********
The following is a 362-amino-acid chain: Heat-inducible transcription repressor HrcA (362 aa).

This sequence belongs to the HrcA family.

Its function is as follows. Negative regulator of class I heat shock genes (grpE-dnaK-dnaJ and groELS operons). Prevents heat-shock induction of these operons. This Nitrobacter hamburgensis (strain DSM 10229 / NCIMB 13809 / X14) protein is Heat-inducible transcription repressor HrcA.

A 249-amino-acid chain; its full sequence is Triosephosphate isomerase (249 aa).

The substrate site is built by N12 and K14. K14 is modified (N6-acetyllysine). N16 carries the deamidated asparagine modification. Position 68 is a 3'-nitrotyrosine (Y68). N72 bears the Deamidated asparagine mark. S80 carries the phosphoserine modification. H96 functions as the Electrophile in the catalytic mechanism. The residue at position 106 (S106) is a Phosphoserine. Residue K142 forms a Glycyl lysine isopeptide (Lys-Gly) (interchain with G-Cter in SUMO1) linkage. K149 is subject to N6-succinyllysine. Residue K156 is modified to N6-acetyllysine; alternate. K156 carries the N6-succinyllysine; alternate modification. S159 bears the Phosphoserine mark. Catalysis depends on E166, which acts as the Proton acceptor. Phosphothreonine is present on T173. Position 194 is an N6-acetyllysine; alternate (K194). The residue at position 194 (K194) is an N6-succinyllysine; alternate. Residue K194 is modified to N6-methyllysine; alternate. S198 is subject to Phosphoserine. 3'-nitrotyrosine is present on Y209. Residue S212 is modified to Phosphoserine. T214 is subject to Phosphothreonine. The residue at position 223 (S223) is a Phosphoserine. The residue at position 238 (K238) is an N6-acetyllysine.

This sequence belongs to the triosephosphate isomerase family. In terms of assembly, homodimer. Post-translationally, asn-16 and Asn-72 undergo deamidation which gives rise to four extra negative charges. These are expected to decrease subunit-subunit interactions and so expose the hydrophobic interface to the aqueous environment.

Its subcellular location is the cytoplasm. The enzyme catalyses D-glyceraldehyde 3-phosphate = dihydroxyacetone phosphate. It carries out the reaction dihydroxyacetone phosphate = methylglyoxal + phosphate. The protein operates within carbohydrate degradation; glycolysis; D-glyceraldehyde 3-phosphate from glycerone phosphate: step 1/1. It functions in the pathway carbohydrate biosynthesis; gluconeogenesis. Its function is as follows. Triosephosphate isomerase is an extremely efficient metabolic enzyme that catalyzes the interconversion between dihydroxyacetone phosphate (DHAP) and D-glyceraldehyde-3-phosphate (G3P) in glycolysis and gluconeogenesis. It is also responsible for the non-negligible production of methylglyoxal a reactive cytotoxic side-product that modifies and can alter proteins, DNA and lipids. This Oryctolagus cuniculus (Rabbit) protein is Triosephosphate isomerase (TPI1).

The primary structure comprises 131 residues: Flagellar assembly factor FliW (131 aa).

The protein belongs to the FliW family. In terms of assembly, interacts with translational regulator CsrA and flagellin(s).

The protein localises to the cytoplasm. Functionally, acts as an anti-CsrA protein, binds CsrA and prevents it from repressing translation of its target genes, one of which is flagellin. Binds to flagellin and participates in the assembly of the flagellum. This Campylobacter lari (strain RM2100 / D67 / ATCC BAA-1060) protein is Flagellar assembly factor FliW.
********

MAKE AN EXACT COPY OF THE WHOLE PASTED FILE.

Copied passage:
The following is a 362-amino-acid chain: Heat-inducible transcription repressor HrcA (362 aa).

This sequence belongs to the HrcA family.

Its function is as follows. Negative regulator of class I heat shock genes (grpE-dnaK-dnaJ and groELS operons). Prevents heat-shock induction of these operons. This Nitrobacter hamburgensis (strain DSM 10229 / NCIMB 13809 / X14) protein is Heat-inducible transcription repressor HrcA.

A 249-amino-acid chain; its full sequence is Triosephosphate isomerase (249 aa).

The substrate site is built by N12 and K14. K14 is modified (N6-acetyllysine). N16 carries the deamidated asparagine modification. Position 68 is a 3'-nitrotyrosine (Y68). N72 bears the Deamidated asparagine mark. S80 carries the phosphoserine modification. H96 functions as the Electrophile in the catalytic mechanism. The residue at position 106 (S106) is a Phosphoserine. Residue K142 forms a Glycyl lysine isopeptide (Lys-Gly) (interchain with G-Cter in SUMO1) linkage. K149 is subject to N6-succinyllysine. Residue K156 is modified to N6-acetyllysine; alternate. K156 carries the N6-succinyllysine; alternate modification. S159 bears the Phosphoserine mark. Catalysis depends on E166, which acts as the Proton acceptor. Phosphothreonine is present on T173. Position 194 is an N6-acetyllysine; alternate (K194). The residue at position 194 (K194) is an N6-succinyllysine; alternate. Residue K194 is modified to N6-methyllysine; alternate. S198 is subject to Phosphoserine. 3'-nitrotyrosine is present on Y209. Residue S212 is modified to Phosphoserine. T214 is subject to Phosphothreonine. The residue at position 223 (S223) is a Phosphoserine. The residue at position 238 (K238) is an N6-acetyllysine.

This sequence belongs to the triosephosphate isomerase family. In terms of assembly, homodimer. Post-translationally, asn-16 and Asn-72 undergo deamidation which gives rise to four extra negative charges. These are expected to decrease subunit-subunit interactions and so expose the hydrophobic interface to the aqueous environment.

Its subcellular location is the cytoplasm. The enzyme catalyses D-glyceraldehyde 3-phosphate = dihydroxyacetone phosphate. It carries out the reaction dihydroxyacetone phosphate = methylglyoxal + phosphate. The protein operates within carbohydrate degradation; glycolysis; D-glyceraldehyde 3-phosphate from glycerone phosphate: step 1/1. It functions in the pathway carbohydrate biosynthesis; gluconeogenesis. Its function is as follows. Triosephosphate isomerase is an extremely efficient metabolic enzyme that catalyzes the interconversion between dihydroxyacetone phosphate (DHAP) and D-glyceraldehyde-3-phosphate (G3P) in glycolysis and gluconeogenesis. It is also responsible for the non-negligible production of methylglyoxal a reactive cytotoxic side-product that modifies and can alter proteins, DNA and lipids. This Oryctolagus cuniculus (Rabbit) protein is Triosephosphate isomerase (TPI1).

The primary structure comprises 131 residues: Flagellar assembly factor FliW (131 aa).

The protein belongs to the FliW family. In terms of assembly, interacts with translational regulator CsrA and flagellin(s).

The protein localises to the cytoplasm. Functionally, acts as an anti-CsrA protein, binds CsrA and prevents it from repressing translation of its target genes, one of which is flagellin. Binds to flagellin and participates in the assembly of the flagellum. This Campylobacter lari (strain RM2100 / D67 / ATCC BAA-1060) protein is Flagellar assembly factor FliW.